Thursday, March 16, 2006

We Irish are the Best!

I started prepping last night for the St. Patrick's Day dinner. I'm really excited! This is the main course, of course, but on Friday I will be making one of our favorite things from our trip to Ireland in 2002. But you'll have to wait to hear about that.

Last night as I made a quick dinner of fresh (store bought) tortellini and a quick chunky tomato sauce, I whipped up the base for Shepherd's Pie.

Shepherd's Pie
A Shepherd's Pie made with beef is properly called a Cottage Pie.

1 1/2 lbs ground beef
2 small onions, diced
2 carrots, sliced
2 cloves of garlic, minced
1/4 tsp dried basil
1/4 tsp dried oregano
1/4 tsp dried sage
1/4 tsp dried marjoram
1/4 tsp dried thyme
1/2 tsp salt
1/4 tsp pepper
2 TB butter
2 TB flour
1/4 cup Guinness
1/4 cup dry red wine
1 cup beef broth
1 tsp Worcestershire sauce

Brown beef in a large heavy saucepot over medium heat. Allow to simmer until cooked throughout, about 5 to 10 minutes. Drain excess fat when cooked and add onion, carrots and garlic. Cook for about 5 minutes until the onions are translucent and the carrots just tender, but still crisp. Add the herbs and salt and pepper.

Create a well in the middle of the pan by moving the meat mixture to the side. Add butter, allow to melt. Add the flour and stir to incorporate to the butter, allow to cook for 2-3 minutes, stirring the whole time.

Add the stout, wine, broth and Worcestershire sauce. Stir and bring to a simmer over low heat for 15 minutes.

THIS is where I stopped last night.

On Friday I will make the Champ Topping and bake the pie in the oven. Champ is a traditional Irish potato dish, where mashed potatoes are mixed with scallions. The cousin and more common dish is Colcannon, where the mashers are mixed with green cabbage (white cabbage is sometimes used, though less tradition) or kale.

Champ Topping
1 1/4 pounds potatoes, about 4 medium
4 TB butter
1 cup finely grated Irish white Cheddar cheese
1/4 cup milk
1/3 cup scallions or chives, chopped
Salt and pepper to taste

Scrub and peel potatoes. Cut into large pieces. In a large pot, simmer potatoes in water until fork tender. Drain well and return pot to low heat to remove excess moisture. Stir in butter and whip, gradually adding milk, parsley and scallions or chives and cheese. Season with salt and pepper.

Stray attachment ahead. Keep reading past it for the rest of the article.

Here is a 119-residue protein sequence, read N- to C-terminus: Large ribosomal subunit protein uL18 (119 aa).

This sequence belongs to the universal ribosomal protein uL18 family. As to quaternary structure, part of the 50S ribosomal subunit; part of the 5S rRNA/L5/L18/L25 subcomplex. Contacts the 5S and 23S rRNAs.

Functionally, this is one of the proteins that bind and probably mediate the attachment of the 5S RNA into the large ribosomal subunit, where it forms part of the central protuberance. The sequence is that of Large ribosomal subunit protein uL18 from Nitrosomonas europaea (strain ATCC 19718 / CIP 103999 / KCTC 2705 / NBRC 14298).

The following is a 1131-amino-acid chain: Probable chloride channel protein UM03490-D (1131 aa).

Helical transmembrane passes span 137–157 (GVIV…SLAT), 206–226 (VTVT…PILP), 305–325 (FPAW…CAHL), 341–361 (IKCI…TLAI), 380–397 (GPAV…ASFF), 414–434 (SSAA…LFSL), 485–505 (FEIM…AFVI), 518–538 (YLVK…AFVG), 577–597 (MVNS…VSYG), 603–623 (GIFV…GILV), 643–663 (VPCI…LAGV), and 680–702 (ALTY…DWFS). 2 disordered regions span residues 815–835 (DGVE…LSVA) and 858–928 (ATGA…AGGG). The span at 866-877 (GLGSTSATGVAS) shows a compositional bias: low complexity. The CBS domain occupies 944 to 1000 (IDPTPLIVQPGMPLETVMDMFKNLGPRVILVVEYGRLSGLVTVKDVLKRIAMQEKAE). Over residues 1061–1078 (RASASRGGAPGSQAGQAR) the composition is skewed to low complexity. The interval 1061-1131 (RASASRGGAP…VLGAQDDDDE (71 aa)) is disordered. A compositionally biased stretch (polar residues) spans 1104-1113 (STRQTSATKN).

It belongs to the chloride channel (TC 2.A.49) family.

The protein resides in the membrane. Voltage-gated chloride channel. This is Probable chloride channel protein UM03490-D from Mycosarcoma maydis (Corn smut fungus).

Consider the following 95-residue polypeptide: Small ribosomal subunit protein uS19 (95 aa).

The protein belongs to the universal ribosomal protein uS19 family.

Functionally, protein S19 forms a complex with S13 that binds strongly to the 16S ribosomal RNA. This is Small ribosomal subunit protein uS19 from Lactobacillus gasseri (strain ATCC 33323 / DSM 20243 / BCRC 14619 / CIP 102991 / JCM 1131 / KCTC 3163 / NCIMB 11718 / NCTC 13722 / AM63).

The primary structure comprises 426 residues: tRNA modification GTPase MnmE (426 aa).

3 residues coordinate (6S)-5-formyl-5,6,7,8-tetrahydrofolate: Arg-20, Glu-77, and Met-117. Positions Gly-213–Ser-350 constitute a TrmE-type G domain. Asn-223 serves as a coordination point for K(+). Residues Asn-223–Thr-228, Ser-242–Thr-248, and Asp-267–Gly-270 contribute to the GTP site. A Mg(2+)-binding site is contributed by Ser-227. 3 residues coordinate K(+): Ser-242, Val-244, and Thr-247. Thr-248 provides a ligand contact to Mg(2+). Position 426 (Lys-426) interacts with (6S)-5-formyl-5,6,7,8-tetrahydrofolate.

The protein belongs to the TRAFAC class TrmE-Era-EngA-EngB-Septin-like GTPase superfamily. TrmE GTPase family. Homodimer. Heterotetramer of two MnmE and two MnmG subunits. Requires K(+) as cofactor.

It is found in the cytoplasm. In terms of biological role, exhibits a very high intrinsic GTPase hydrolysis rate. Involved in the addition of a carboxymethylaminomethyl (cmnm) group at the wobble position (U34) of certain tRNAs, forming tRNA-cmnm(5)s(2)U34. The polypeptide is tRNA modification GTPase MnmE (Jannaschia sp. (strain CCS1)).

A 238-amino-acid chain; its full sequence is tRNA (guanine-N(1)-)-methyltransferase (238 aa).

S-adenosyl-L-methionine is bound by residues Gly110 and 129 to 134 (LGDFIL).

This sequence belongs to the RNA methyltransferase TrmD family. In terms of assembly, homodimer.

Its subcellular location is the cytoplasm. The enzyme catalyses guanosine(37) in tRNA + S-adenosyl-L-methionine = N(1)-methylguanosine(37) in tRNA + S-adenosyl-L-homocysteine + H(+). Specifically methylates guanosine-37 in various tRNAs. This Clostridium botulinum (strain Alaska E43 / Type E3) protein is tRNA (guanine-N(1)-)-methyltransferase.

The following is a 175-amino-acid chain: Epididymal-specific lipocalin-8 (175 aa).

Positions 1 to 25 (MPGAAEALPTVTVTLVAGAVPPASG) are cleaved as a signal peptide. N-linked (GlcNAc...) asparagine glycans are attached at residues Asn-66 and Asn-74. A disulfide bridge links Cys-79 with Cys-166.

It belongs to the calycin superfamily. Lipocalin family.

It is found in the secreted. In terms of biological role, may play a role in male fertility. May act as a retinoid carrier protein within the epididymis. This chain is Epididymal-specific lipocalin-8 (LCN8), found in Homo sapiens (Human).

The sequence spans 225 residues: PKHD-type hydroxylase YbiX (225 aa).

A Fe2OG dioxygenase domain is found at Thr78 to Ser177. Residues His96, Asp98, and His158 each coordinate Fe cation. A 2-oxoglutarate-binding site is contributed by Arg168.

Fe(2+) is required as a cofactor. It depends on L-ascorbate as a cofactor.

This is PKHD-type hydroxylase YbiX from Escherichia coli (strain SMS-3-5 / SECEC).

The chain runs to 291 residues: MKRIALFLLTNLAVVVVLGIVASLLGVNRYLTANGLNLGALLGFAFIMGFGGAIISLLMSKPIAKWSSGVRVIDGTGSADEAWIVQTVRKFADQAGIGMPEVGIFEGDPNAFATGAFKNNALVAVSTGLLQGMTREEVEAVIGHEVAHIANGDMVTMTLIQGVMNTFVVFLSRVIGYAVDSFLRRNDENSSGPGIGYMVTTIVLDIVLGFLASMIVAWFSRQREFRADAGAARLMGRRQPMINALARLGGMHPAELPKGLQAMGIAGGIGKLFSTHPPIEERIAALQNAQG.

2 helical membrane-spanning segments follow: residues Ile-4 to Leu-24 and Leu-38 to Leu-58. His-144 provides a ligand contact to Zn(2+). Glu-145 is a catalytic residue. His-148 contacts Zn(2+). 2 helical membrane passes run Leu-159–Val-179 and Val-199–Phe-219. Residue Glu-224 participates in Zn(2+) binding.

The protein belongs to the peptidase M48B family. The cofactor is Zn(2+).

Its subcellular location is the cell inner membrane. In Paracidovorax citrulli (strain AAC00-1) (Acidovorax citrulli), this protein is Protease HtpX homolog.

Spoon potato topping evenly over meat mixture, making irregular peaks with the back of a spoon. Alternatively, use a pastry bag and star tip to pipe potatoes over meat mixture. Bake for 20 to 30 minutes or until potatoes are golden brown and crusty on edges and mixture is heated throughout.

If desired, place casserole under broiler for 1 to 2 minutes to crisp potato topping. Remove from oven, allow to cool slightly to set, and serve from casserole dish.


I'm not sure which type of dish I will bake this in on Friday. I have about 6 cups of the meat mixture. I'm going to take six cups of water and test which will be the best. Which ever I go with will hold the six cups and leave enough of a lip to hold the Champ and keep it from sliding off the top. I'm hoping to use an acutally pie'll look better than a boring rectangular casserole. Stay tuned, I'll put up some pictures after the well as a recipe for our surprise!

Click here for a photo of the Shepherd's Pie!


Dancer in DC said...

This was RIDICULOUS it was so good. Or as Lady B would say - RIDIKEROUS.

What really makes this good is having the meat marinating in wine AND Guinness. It had such depth of flavor, which isn't always easy to get with ground beef.

Also, the scallions and cheese added something to the topping.

This was the best shepherd's pie ever. I would love to try it with lamb, but I'm content with the beef version. :)

ScottE. said...

This was insanely good. And so filling, I could hardly have a full serving.

As I said, I cooked the meat base a few days earlier, so I wasn't rushing to finish on Friday night. Well, what ended up happening is this...the whole mixture basically turned solid. So I put it in the skillet over low heat. As it warmed, the gravy melted back to make it all saucy, but it was a dry saucy...that wasn't good. So I poured 1/2 my Guinness I was drinking into the pan, covered it and let it simmer for another 10 minutes or so. The gravy was perfect, the flavor intensified and the whole thing had the perfect bubbly consistency.